The image of John and Martha King in handcuffs is still the prime topic of hangar conversations around the country. With the Santa Barbara Police defending their actions (and apologizing to the Kings), the blame for the snafu now falls most heavily on the El Paso Intelligence Center, which contacted the Santa Barbara PD with only minutes to prepare for intercepting the allegedly stolen aircraft. By now, most know that the registration number on the Kings' 2009 Skyhawk was the same number formerly assigned to a 1968 Cessna 150 that had been stolen in 2002, canceled in 2005, and re-issued to the new Skyhawk on the production line.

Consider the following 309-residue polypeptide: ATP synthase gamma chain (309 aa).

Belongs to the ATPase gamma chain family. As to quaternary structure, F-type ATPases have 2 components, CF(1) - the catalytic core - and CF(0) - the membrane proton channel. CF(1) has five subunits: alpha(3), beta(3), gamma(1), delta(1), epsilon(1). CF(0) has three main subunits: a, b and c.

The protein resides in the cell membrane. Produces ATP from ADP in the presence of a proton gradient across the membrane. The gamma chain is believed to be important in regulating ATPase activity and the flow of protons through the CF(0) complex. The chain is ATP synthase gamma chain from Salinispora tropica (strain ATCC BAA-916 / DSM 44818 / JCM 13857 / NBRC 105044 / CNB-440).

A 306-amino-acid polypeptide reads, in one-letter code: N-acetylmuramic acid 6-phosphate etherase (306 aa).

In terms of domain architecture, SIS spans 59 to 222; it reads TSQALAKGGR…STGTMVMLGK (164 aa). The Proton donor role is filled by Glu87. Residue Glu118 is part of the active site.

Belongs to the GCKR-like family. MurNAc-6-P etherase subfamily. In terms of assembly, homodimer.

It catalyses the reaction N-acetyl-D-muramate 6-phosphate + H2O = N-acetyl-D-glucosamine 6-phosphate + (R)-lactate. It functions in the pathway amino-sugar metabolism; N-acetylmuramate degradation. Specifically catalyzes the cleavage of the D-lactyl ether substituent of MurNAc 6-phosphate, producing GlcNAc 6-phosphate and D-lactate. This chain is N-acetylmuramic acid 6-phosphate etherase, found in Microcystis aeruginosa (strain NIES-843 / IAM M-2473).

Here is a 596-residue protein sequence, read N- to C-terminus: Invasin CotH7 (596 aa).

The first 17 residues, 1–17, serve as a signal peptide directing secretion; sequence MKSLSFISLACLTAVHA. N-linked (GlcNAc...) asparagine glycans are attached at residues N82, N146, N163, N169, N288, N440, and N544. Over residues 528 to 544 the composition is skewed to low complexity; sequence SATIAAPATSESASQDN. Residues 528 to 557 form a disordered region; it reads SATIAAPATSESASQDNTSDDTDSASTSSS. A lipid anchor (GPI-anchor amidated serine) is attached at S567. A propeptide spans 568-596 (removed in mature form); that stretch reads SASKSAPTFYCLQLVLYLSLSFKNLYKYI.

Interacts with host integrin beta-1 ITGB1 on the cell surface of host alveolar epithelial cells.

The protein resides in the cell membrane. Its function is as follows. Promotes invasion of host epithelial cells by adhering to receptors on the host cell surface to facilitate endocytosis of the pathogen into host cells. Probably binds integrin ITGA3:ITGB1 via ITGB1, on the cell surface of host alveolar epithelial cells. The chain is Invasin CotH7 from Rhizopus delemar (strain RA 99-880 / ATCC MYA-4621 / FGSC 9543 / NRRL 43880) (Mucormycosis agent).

According to a SBPD spokesman, a call from EPIC carries the same weight as a call from the FBI, and the officers conducted the operation appropriately. He said the Kings' innocent appearance was irrelevant and the guns-drawn "felony takedown" approach is used since the police could not know whether or not the Kings were being hijacked by an unseen passenger in the airplane. The Kings have joined GA advocacy groups in calling for improved coordination between entities such as EPIC and the FAA in striking data on stolen aircraft once the tail number has been taken off the register. And in a true entrepreneurial spirit, Kings Schools' next project is — you guessed it — a training video for police departments on how best to conduct a felony stop on light aircraft.